We can't understand the present if we don't understand the past.

This thread will show you the history of death and disease outbreaks in Sweden. Source data was all retrieved from Statistics Sweden. Here are monthly DPM since 1851:
(repost - caption typo fixed + improvements) Image
These are the values I used for 2020. I've tried to be conservative - where there's a chance deaths might be understated, I've methodically adjusted them upwards. Also - I started this project over a month ago, so newer data is now available. These are still good though. Image
Winter has the most months with high mortality due to disease and harsh conditions. So, to make annual figures, I'll be summing from July to June whenever possible. This will give a good idea of what a season looked like. Image
The yellow line in the first chart is a LOESS regression. It's like a moving average, but more robust and tracks better with the center. It measures our changing expectation of mortality. Here are only the positive differences between the monthly DPM and the yellow line: Image
Now, I'll sum these positive residuals from Jul-Jun for each 12 month period. This shows us how bad a season has been after removing the effect of the changing level of expected mortality. It's important to remember that 2019-2020 includes a flu season in addition to Covid-19. Image
Here are the overall deaths/million for each Jul-Jun period. Notice how variance plummeted in the 1950s with the introduction of advanced healthcare. Even with Covid-19, Sweden's absolute mortality rates are at all-time historical lows. Image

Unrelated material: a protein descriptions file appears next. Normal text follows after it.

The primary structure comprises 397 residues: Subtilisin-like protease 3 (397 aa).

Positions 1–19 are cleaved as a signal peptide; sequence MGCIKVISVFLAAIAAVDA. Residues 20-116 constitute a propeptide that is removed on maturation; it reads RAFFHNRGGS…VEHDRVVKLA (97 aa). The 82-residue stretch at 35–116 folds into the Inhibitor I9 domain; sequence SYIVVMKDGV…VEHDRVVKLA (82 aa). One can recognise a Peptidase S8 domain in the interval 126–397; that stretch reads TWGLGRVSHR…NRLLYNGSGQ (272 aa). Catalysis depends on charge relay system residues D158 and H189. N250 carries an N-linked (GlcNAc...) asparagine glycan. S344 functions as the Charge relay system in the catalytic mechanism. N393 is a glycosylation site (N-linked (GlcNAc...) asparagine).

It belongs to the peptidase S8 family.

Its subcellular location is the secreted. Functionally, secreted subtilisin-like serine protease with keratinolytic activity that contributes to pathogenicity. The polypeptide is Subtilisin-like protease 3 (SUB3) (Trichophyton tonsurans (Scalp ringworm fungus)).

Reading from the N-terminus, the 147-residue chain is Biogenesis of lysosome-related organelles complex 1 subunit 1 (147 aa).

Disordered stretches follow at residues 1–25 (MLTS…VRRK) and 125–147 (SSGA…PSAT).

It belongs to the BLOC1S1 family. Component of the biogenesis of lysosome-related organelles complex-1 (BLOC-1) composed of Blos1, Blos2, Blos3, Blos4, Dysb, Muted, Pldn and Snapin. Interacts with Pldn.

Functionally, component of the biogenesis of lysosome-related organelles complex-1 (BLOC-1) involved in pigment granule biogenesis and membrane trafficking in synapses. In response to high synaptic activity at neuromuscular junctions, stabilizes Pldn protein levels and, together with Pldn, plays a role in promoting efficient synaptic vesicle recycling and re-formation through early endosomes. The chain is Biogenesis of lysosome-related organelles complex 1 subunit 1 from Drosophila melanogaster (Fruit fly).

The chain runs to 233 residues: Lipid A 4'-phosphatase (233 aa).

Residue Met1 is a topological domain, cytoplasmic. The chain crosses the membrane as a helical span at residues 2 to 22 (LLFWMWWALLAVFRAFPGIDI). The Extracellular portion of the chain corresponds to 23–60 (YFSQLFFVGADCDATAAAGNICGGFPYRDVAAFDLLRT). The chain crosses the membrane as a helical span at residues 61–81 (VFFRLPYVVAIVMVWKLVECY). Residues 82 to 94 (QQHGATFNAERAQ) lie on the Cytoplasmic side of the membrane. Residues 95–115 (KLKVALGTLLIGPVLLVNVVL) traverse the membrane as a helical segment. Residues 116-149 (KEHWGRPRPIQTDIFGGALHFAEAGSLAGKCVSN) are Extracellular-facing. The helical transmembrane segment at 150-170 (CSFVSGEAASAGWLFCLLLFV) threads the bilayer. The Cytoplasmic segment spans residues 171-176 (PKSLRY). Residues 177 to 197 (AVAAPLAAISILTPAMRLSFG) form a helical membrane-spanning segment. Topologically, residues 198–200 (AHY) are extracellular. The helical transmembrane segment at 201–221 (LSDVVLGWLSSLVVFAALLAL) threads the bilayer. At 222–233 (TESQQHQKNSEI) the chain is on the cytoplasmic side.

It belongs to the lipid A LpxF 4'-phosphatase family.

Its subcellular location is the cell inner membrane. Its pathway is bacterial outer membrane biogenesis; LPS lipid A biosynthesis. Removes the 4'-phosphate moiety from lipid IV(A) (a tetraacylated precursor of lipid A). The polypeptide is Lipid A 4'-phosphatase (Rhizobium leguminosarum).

I've detrended the previous chart, showing just the positive differences. The meaning is very similar to that of the chart in tweet 5. I'm removing the effect of changing baseline mortality to only look at the spikes: Image
Sweden records monthly deaths since 1851, but annual data goes back to 1749. It shows just how brutal human history has been. In 1773, a staggering 1 in 19 Swedes died.

I also show what 2020 would look like if Sweden experienced a second Covid-19 wave, doubling Jan-Jun deaths. Image
This is the previous chart, but detrended. We can clearly see how the advancement of civilization and technology has led to better conditions and drastically fewer events of extreme death. Image
Just adjusting for population doesn't give a full picture. Age adjustment shows what each year would have looked like if it happened to a population with the same age profile. I use the population of 2000. Sadly, I can't go back further than 1968. Image
If you want to see what earlier years might have looked like for Sweden, these are the age-adjusted death rates for the USA from 1900-2019.
Monthly figures aren't available by age group for the whole period, so I made an estimate by weighting by the proportion of all deaths in each month, per year. It's not perfect, but it should be close. Image
I've detrended the previous chart here. Clearly, Sweden has had several jumps that were significantly more severe than April 2020 in the past 52 years. Image
Finally, I'll sum the monthly age-adjusted death rates for each Jul-Jun period. We can now see 2019-2020 in a historical context. Sweden has gone back 2 years to the level seen in the 2017-2018 season. Image
I hope this information gives people some perspective on what we're dealing with today. Our ancestors dealt with conditions much harsher than even the worst of Covid-19. Even after adjusting for declines in DPM, the spike caused by Covid is much milder than past major pandemics.